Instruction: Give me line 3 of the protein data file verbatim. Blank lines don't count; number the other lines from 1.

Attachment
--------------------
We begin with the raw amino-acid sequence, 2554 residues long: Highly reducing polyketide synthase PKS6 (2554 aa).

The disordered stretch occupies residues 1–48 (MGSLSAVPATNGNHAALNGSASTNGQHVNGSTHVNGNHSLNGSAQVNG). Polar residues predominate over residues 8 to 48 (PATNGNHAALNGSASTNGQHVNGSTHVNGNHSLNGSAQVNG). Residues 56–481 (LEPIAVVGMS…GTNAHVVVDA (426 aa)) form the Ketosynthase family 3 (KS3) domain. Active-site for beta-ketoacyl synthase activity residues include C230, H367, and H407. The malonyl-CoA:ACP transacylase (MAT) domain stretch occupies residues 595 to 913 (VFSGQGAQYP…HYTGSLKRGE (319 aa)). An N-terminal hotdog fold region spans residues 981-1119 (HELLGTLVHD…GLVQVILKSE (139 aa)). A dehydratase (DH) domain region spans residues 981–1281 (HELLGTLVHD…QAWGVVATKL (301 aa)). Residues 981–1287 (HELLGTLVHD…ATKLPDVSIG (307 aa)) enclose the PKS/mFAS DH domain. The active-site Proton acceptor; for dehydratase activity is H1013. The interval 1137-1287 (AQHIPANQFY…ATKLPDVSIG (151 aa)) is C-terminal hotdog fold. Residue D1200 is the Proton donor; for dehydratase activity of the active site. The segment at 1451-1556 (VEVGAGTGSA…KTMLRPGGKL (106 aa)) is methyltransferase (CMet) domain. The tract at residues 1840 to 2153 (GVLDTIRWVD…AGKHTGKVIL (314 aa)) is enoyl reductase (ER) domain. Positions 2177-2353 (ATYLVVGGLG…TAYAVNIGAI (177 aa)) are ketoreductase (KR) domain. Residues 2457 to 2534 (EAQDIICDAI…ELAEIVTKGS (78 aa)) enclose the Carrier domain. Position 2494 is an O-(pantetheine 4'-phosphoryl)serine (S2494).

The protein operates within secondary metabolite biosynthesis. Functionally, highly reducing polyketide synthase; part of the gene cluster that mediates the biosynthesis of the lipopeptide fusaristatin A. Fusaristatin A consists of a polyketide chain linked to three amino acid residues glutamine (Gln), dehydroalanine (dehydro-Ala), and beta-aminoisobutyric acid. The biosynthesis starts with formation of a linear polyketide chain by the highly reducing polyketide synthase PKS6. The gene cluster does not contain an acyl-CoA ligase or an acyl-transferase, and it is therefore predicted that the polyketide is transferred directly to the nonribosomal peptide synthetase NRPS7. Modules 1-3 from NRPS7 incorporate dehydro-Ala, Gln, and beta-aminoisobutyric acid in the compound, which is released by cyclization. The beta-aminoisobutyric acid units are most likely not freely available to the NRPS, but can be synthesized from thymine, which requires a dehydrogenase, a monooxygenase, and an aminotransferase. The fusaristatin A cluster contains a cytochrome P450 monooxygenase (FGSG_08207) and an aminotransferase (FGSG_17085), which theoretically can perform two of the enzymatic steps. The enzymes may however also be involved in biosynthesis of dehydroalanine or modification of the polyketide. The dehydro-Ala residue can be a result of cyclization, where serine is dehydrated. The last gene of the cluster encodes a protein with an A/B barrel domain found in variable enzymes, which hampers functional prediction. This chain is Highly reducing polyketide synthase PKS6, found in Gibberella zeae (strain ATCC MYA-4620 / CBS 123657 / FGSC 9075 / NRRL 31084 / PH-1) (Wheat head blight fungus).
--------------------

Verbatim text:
The protein operates within secondary metabolite biosynthesis. Functionally, highly reducing polyketide synthase; part of the gene cluster that mediates the biosynthesis of the lipopeptide fusaristatin A. Fusaristatin A consists of a polyketide chain linked to three amino acid residues glutamine (Gln), dehydroalanine (dehydro-Ala), and beta-aminoisobutyric acid. The biosynthesis starts with formation of a linear polyketide chain by the highly reducing polyketide synthase PKS6. The gene cluster does not contain an acyl-CoA ligase or an acyl-transferase, and it is therefore predicted that the polyketide is transferred directly to the nonribosomal peptide synthetase NRPS7. Modules 1-3 from NRPS7 incorporate dehydro-Ala, Gln, and beta-aminoisobutyric acid in the compound, which is released by cyclization. The beta-aminoisobutyric acid units are most likely not freely available to the NRPS, but can be synthesized from thymine, which requires a dehydrogenase, a monooxygenase, and an aminotransferase. The fusaristatin A cluster contains a cytochrome P450 monooxygenase (FGSG_08207) and an aminotransferase (FGSG_17085), which theoretically can perform two of the enzymatic steps. The enzymes may however also be involved in biosynthesis of dehydroalanine or modification of the polyketide. The dehydro-Ala residue can be a result of cyclization, where serine is dehydrated. The last gene of the cluster encodes a protein with an A/B barrel domain found in variable enzymes, which hampers functional prediction. This chain is Highly reducing polyketide synthase PKS6, found in Gibberella zeae (strain ATCC MYA-4620 / CBS 123657 / FGSC 9075 / NRRL 31084 / PH-1) (Wheat head blight fungus).